5. The camel can live on a diet of thorny plants, so, its food is inexpensive, and it is also a valuable asset when one wants to purchase a camel, because it is one of the least expensive beasts of burden.
6. Having this wonderful structure, the camel is par excellence for the sandy deserts where terrible storms hurt the eyes and ears, because Allah has created him with special eyes, ears, and nose that allow him to continue to walk through the blowing, stinging sand, and its limbs are adopted to this life, as well.
7. The camel is a very gentle animal. It is so gentle that a little child can hold the lead-rope of a string of camels and take them wherever he or she wishes.
In short, the specialties of this animal, are so amazing that anyone who takes into consideration its creation realizes that the Creator of the animal; his Creator, is very great. In the case men neglect the Hereafter and think of it as of no account, they are asked, in the Qur'an, to contemplate on the camel which they can see in their everyday lives and which is full of meaning in its unique design and is of the goodness Allah bestows upon Man.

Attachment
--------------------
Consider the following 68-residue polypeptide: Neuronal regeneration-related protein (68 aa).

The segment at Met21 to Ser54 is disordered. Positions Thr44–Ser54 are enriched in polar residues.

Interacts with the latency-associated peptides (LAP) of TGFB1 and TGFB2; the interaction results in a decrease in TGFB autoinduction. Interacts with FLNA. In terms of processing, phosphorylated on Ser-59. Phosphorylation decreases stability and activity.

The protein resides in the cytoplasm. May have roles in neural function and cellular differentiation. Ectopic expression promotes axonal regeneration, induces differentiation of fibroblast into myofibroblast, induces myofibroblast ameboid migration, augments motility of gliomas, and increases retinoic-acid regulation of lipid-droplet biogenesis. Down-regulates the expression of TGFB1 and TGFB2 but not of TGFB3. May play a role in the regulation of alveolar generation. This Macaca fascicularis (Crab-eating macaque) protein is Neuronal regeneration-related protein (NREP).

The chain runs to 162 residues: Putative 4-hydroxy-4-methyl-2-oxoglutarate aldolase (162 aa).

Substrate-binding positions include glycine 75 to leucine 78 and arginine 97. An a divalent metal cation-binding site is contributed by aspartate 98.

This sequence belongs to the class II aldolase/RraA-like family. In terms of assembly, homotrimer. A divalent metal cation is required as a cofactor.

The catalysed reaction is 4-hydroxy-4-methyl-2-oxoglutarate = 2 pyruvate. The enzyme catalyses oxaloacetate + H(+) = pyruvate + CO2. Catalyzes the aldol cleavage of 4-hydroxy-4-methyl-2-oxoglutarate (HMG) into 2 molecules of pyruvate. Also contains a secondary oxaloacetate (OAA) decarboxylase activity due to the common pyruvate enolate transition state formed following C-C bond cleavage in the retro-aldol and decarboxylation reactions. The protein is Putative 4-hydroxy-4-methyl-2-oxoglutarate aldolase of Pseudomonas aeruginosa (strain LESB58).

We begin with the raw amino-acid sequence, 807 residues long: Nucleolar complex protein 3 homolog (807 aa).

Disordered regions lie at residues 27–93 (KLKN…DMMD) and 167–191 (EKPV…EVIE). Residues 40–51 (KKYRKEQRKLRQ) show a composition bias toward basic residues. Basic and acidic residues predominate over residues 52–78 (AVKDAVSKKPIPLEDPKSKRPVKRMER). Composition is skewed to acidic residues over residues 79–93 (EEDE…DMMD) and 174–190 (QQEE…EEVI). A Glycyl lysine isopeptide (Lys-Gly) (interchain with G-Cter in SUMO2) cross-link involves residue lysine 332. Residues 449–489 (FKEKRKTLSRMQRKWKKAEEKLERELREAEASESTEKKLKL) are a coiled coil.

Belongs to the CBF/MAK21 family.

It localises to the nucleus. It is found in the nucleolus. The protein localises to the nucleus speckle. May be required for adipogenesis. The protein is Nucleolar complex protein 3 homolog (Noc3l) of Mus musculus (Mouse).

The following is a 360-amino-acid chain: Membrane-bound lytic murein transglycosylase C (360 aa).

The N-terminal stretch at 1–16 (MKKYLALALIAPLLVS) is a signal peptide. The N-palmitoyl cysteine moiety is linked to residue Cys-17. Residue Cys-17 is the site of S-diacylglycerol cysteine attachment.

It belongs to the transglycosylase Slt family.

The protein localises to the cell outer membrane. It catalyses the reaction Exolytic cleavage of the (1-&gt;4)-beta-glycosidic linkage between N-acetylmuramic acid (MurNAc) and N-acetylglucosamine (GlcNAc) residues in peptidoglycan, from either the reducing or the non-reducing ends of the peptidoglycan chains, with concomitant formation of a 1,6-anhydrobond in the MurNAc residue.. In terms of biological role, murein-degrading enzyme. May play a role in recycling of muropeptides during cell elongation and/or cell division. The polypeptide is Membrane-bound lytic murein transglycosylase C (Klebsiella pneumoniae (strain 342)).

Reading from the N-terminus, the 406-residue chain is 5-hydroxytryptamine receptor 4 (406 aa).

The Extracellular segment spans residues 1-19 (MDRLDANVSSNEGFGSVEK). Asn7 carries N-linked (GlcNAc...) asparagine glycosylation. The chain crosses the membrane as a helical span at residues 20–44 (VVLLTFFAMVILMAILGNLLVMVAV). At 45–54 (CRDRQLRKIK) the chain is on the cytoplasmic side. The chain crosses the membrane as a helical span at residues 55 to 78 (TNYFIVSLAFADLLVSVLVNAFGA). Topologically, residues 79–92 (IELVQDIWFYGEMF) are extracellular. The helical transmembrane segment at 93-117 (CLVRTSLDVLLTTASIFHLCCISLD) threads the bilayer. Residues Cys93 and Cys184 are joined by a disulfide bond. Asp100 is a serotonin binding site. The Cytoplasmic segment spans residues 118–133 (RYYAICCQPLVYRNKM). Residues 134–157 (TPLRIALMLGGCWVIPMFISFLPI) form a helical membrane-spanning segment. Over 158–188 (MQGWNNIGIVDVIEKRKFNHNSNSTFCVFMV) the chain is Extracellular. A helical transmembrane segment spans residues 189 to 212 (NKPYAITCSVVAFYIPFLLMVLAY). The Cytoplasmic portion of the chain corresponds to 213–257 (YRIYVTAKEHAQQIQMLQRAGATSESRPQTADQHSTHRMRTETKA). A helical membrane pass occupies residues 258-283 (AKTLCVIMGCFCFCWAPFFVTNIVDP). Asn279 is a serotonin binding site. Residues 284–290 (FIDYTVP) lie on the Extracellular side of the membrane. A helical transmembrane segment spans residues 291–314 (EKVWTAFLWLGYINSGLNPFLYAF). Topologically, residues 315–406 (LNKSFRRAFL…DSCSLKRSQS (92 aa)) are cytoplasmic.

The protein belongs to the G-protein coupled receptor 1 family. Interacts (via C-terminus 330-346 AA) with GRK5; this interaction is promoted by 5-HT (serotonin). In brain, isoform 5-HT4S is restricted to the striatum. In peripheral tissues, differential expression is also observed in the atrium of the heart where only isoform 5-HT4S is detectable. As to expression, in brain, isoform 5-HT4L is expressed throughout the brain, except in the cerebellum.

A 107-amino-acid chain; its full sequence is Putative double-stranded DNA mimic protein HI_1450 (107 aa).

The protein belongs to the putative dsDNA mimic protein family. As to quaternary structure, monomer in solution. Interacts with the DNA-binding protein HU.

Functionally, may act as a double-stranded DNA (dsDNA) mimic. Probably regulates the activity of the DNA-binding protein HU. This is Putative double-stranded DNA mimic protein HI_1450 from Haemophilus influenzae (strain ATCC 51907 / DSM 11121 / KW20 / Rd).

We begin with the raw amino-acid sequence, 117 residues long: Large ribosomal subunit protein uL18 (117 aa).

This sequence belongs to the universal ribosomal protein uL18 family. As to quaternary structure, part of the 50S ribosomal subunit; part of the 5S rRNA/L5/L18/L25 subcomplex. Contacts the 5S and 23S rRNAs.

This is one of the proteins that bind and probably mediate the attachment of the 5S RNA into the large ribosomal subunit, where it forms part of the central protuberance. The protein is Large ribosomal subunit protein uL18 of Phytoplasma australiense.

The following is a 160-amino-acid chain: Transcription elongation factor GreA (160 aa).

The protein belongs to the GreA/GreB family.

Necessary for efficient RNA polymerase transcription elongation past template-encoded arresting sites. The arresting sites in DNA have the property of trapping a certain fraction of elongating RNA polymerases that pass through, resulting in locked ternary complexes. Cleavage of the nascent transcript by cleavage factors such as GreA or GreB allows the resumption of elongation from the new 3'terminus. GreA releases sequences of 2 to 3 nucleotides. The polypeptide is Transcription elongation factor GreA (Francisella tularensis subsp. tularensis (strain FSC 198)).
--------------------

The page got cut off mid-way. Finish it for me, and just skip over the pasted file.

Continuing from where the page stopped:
It is quite clear that the word 'look' in the verse does not mean a simple look, but it means 'a careful look' with deep contemplation.
Attention is then paid to the second sign; the sky, and it says: "And at the sky, how it is raised high?"
The lofty sky with its wonders: bright stars, galaxies and all other beauties that attract everyone's attention so that one, comparing himself with this great and glorious universe, which is full of order and regularity, finds himself as if he is nearly nothing before the Creator of them, the Infinite.
How wonderful these great celestial bodies are fixed on their orbits! They have no pillars, but stand firm. Stars and planets in the solar system are millions of years old, but their orbits are unchanged.
Although the creation of sky has always been a wonder, its facts seem more surprising and its glory glitters more brightly, today, than ever before under the light of recent scientific investigations and amazing explorations.
Are we not to contemplate on the Creator and the Wisdom of this great world and approach the main goal of its creation?
Then our attention, which was previously attracted to the sky, is turned to the ground and says: "And at the mountains how they are fixed firm?"